7. #17

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    LF and Traveling Overseas

    I know it doesn't work for straight sheet film... but I usually carry ready loads and have them hand checked. I have one that I flubbed, and so I turned it into a demo (and marked it as such...) So when a TSA lackey wants to start pulling them apart, I can show him that one, so he understands the mechanism...and it gives a good visual aid for explaining what is lightsensitive...etc.

    Same thing for 120 film... I have a demo roll, still with the foil, so I can show they are not "cartridges"

    I just keep those in my film bag.

  8. #18

    LF and Traveling Overseas



    My suggestion is to carry your film with you and, if the inspectors insist, allow it through the regular x-ray machines for carryon luggage. The machines used for carryon luggage are safe for at least a few passes.
    This way you will know what has happened to your film and will be sure to have your film at your destination. There is no guarantees about what will happen to film going through customs -- how long it will take, whether an x-ray inspection will be done, or what temperatures it will be subjected to.





    While in the US one is supposed to be able to get film hand inspected
    (http://www.tsa.gov/public/interapp/e...orial_1035.xml and 49 CFR - CHAPTER XII - PART 1544), the inspectors can be extremely resistant.





    But what ever you do, don't allow you film through the new technology x-ray machines. These function like CAT scanners to produce a 3D image and require a larger x-ray exposure. Everyone, including the manufacturers, agree that these machines will damage unprocessed film: http://www.invision-tech.com/products/film.htm.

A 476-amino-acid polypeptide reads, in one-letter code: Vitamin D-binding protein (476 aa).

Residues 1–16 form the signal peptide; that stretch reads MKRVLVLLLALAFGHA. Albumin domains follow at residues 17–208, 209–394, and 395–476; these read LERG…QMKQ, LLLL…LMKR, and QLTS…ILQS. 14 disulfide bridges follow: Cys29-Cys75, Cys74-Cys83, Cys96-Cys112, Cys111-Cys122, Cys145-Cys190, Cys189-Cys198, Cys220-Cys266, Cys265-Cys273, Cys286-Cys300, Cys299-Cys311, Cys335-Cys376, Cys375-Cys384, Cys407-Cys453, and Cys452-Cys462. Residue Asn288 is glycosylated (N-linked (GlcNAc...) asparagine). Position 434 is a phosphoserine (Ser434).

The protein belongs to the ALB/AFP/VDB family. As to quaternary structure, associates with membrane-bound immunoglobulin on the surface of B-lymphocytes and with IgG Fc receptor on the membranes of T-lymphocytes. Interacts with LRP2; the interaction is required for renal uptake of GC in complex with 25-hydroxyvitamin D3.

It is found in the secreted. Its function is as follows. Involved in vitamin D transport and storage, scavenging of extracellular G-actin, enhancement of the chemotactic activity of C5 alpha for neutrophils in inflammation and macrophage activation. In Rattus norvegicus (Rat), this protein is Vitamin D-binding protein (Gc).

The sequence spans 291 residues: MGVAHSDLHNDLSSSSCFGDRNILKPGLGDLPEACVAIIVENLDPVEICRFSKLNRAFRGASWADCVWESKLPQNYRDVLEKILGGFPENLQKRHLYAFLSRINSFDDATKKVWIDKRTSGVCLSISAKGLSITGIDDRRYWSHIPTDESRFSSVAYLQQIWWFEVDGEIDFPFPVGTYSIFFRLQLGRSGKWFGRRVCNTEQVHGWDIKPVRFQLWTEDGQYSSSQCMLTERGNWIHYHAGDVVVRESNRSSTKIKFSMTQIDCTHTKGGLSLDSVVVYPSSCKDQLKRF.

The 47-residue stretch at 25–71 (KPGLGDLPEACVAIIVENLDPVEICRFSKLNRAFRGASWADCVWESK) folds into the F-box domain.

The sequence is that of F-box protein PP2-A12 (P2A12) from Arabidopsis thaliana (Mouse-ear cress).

They are used at many airports to inspect checked baggage, so never put unprocessed film in your checked baggage. (I wouldn't want to risk losing film by shipping it in checked bagage, anyway.) At a few airports these CAT-scan type machines might be used for an additional inspection of carryon luggage after using the regular x-ray macine if the inspector can't verify the luggage with the regular machine. These machines are required to be labeled with a sign instructing passengers that film should be removed from the luggage. All the machines that I have seen have this sign, and normally the inspectors verbally warn passengers. Here is a photo of this style of machine: http://www.invision-tech.com/products/ctx5500.htm. They are easily recognizable. CTX / InVision is the most common brand.





    Also see Baggage X-ray Scanning Effects on Film at http://www.kodak.com/global/en/servi.../tib5201.shtml.


  9. #19

    LF and Traveling Overseas

    I've had Delta 100 and Fugi 160 x-rayed up to 8 times without any problems. I do mark any unexposed film I bring back as to how many inspections it went through and use it up locally.
    I would not worry too much about this!

  10. #20

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    LF and Traveling Overseas

    Michael.
    I wish you a pleasant trip to Europe.
    If I you need a "refill" of your favourite large format film in Europe, I'm sure that all European readers of this forum will give you a good advice. For example you'll find 4x5" film easily in Paris, Lyons, Toulouse.... But probably not at the souvenir shop in Mont-Saint-Michel abbey ;-);-)

    And also : one of our readers asked for a lab able to process 8"x10" E-6 'chromes in SW-France near Bayonne (the place where the bayonet mount is supposed to have been invented ;-) , and he found one quicker than me ;-) so finding a professional lab to process sheet film during your trip can also be interesting to you, this will solve the problem of those images being X-rayed before coming back home.

    Have good flights and a good stay.